The Tenth Circuit issued its opinion in Hancock v. AT&T on Tuesday, December 11, 2012.
Plaintiffs filed a class action complaint on July 30, 2010, in the U.S. District Court for the Western District of Oklahoma. They asserted claims under the Racketeer Influenced and Corrupt Organizations Act (RICO), 18 U.S.C. §§ 1961, et seq., as well as various claims under state law. Plaintiffs are individuals who purchased U-verse in either Florida or Oklahoma. U-verse is the brand name for a telecommunications service that includes digital television (TV), voice-over Internet protocol (Voice), and high-speed Internet (Internet). Plaintiffs sued a number of defendants, including AT&T Operations, Inc., Southwestern Bell Telephone Company, and BellSouth Telecommunications (collectively Defendants). Southwestern Bell and BellSouth are AT&T regional affiliates who install and provide U-verse services for customers in Oklahoma and Florida, and AT&T is ultimately responsible for U-verse in those areas.
The district court dismissed Plaintiffs’ claims based on forum selection and arbitration clauses in the U-verse terms of service. The TV/Voice terms of service dictated a forum of courts in a Texas county and the Internet had a forced arbitration clause. Defendants use “clickwrap” agreements as part of their standard practice for customer acceptance of the TV/Voice and Internet terms. Clickwrap is a commonly used term for agreements requiring a computer user to “consent to any terms or conditions by clicking on a dialog box on the screen in order to proceed with [a] . . . transaction.” According to Defendants’ standard practice, TV/Voice customers were given printed copies of terms of service before agreeing to those terms on a technician’s computer prior to installation. Internet customers agreed online.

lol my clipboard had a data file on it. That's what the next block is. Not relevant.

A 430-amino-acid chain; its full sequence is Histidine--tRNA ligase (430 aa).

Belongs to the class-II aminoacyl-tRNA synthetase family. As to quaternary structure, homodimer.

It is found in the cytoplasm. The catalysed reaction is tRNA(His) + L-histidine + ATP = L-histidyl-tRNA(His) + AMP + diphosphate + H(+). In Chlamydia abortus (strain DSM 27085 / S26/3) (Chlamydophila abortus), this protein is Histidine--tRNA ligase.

Plaintiffs argued that no contract was formed because “Defendants’ clickwrap agreements do not give customers notice of and a meaningful opportunity to assent to the U-verse terms of service.” The Tenth Circuit disagreed and found the clickwrap agreements to be of the type that are routinely upheld and found them valid and enforceable under Oklahoma and Florida law.
Plaintiffs also argued that the district court failed to draw reasonable inferences and resolve factual disputes in their favor as required when deciding a motion to dismiss for improper venue under F.R.C.P. 12(b)(3). The Tenth Circuit found that Plaintiffs failed to sufficiently rebut AT&T’s FRE 406 declarations so the court’s failure to hold an evidentiary hearing was not an abuse of discretion. Despite the fact that no declarations were provided from employees of the Bell companies who actually provided the terms of service to the customers, the court held that “the AT&T declarants demonstrated personal knowledge of the standard practice designed for regional affiliates, as well as personal knowledge that U-verse customers such as Plaintiffs generally accept terms of service through the standard practice. This was enough to raise an inference that the standard practice was followed when Plaintiffs obtained U-verse service and shifted the burden to Plaintiffs to raise a genuine factual dispute.” The Tenth Circuit affirmed the dismissal of Plaintiffs’ claims.